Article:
Every year there are many reportable injuries that involve fork lift trucks. These injuries impose a heavy cost on the employer's business. Even an incident not involving injury may result in costly damage to trucks, buildings, fittings and goods.
More often than not fork-lift truck accidents are the result of a driver error or misuse of the machine. Driver training and tests of competence and ability are essential in reducing damage and injury. Other hazards that contribute to accident causation include selection of the wrong lift truck for the intended work, poor lighting in the work place, and badly maintained and uneven floor surfaces.
Employers are required to ensure the health and safety of their workers and others from the risks of using fork-lift trucks in the course of their business. To meet this requirement employers are obliged to assess the risks to health and safety from fork lift truck operations. Employers must ensure that the fork-lift truck is suitable for the tasks intended, built to recognised standards and fully maintained. Most fork-lift trucks must be provided with roll-over protection and seat belt restraints.The truck must be used within the parameters and limitations specified by the supplier.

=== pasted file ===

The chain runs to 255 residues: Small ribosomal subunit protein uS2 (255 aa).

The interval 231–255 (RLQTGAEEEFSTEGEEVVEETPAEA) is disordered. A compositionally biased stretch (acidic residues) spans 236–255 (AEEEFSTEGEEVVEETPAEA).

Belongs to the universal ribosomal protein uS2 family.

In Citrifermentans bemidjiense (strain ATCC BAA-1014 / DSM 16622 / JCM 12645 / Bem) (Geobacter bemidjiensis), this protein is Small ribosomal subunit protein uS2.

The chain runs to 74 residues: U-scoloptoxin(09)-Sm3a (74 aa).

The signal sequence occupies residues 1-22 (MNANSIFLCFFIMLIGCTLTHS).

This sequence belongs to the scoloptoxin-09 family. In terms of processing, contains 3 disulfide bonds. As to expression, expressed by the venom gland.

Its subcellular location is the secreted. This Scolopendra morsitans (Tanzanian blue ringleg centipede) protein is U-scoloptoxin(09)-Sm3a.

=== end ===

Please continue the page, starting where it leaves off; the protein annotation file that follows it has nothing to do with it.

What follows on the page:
Drivers must be trained and tested to the standards set out in an Approved Code of Practice. Employers must consider the workers’ training alongside their abilities and if they are certain of their competence authorise them to operate a lift truck in the course of their work. Their competence should be periodically reviewed.
Legislation also requires that fork-lift trucks and their attachments receive thorough periodic tests and examinations. The safe working load should be clearly marked on the fork-lift truck and all attachments.